Skin hunger is a relatively new term that has been applied to the emotional response engendered by the loss of touch in our society. During WW II, babies in orphanages failed to thrive and even died when deprived of human contact. In a classic study by Harry Harlow, newborn monkeys were taken from their biological mothers and given surrogates made of either wire or soft terry cloth. The baby monkeys consistently chose the soft mother even when deprived of nourishment. The need for bonding outweighed even the basic necessity of food.
Physical affection is very important because
wholesome touching puts us more in touch
with the more beautiful parts of ourselves.
The hunger for touch is a real human need. And though touch is physical, it provides sustenance and anchoring for our emotional, mental and spiritual selves. This is totally true for babies and only slightly less so for adults even though they have become accustomed to a world and life of cutaneous deprivation.
The hunger for touch is related to our hunger for food. And just as intimacy can be seen differently from love and sex, though we often combine the two, touch also is an activity in and of itself and can be a wholly satisfying experience, as people who give and receive massage well know. The most important way we give love to a baby is through touch.
Clinically, cutaneous deprivation (the lack of touch), leads to a host of emotional, physical and developmental problems in the young and old alike. Research has shown that there are distinct biochemical differences between people who experience touch and those who are severely deprived of it. Baby monkeys who are raised without comforting, nurturing touch do not have that source of security and assurance and they are easily overwhelmed by new experiences. Placed in an unfamiliar environment without a sense of safety, they simply collapse in hysterical screams. They cannot cope with challenging or threatening situations the same way that their touched and comforted buddies can.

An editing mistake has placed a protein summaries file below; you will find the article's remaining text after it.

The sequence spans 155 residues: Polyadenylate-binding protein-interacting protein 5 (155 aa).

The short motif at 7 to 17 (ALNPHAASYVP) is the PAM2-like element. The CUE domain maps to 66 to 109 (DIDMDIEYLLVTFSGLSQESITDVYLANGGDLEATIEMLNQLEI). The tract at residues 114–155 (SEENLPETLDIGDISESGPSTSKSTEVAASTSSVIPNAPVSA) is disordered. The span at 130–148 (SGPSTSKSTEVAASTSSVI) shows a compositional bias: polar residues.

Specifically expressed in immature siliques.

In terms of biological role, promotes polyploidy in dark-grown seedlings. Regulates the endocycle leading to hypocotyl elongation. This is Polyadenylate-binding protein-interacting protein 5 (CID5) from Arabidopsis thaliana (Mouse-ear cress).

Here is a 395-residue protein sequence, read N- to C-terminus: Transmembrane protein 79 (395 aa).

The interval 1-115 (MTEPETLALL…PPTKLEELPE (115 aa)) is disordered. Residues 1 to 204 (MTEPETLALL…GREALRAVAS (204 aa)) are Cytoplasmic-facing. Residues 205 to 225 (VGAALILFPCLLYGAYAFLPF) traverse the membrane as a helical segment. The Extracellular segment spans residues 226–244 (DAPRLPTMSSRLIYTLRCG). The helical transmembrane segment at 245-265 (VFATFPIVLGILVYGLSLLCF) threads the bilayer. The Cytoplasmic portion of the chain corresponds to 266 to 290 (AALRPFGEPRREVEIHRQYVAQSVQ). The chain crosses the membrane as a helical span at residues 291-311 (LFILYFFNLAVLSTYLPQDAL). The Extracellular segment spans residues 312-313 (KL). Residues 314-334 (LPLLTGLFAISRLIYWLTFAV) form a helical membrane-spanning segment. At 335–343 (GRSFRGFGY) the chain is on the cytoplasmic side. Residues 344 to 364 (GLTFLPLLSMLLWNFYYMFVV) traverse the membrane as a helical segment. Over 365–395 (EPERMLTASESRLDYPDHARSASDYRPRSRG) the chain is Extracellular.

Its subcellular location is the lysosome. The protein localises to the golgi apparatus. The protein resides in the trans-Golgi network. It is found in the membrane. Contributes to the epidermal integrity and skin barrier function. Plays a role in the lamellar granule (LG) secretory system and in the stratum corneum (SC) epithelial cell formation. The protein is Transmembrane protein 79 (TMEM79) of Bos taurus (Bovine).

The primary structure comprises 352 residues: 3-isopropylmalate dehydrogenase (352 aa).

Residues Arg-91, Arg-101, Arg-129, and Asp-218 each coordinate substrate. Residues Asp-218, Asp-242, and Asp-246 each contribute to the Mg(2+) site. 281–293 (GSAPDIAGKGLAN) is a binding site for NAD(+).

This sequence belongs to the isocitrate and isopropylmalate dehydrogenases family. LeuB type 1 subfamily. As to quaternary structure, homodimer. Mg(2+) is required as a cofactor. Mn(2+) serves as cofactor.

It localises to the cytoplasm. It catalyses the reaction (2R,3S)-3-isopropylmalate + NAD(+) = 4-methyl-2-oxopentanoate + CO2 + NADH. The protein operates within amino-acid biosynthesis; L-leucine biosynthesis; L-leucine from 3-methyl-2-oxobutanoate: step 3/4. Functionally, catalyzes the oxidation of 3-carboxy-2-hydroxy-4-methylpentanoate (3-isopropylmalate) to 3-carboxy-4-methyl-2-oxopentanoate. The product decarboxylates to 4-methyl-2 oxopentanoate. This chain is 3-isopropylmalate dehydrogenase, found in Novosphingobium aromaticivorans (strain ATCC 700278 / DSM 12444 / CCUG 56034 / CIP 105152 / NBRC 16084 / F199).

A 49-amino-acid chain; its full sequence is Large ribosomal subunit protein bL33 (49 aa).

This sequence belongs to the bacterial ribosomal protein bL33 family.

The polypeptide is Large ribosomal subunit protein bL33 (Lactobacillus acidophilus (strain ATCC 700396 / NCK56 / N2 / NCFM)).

I have been using a form of Therapeutic Healing Touch for five
months with noticeable results. My autistic son now asks me for “touch”
when he can’t calm himself, or when he has a headache or isn’t feeling
well. He nearly always wants my hands placed on his forehead.
Dr. Tiffany Field, director of the University of Miami’s Touch Research Institute, describes a study in which children who received massage twice a week showed decreased amounts of depression. They also had significantly less anxiety than the study’s control group. Dr. Field says, “The first sensory input in life comes from the sense of touch while a baby is still in the womb, and touch continues to be the primary means of learning about the world throughout infancy, well into childhood. Touch is critical for children’s growth, development, and health, as well as for adults’ physical and mental wellbeing. Yet American society is dangerously touch-deprived.”
Touch deprivation and somasthetic stress (e.g., pain and “touch trauma”) are rapidly followed by dramatic elevations in pituitary-adrenal plasma cortisol levels, while affectionate and soothing touch are associated with low serum plasma cortisol levels. Plasma cortisol levels have been shown to be a reliable physiological indicator of an organism’s detection of environmental change or stress. Further, it has been shown that with chronic imbalances of plasma cortisol and other hormones and neurochemicals, abnormal brain tissue development as well as the destruction of previously normal brain tissue results. In other words, frequent pleasurable touch results in positive changes in brain tissue, and chronic touch deprivation or trauma results in measurably significant brain damage.
Hospitalized patients recover more rapidly from injury, physical or psychiatric illness when attention is paid to their need for touch. A person’s sense of self apparently originates in body awareness, body functions, and body activities that center around the sense of touch.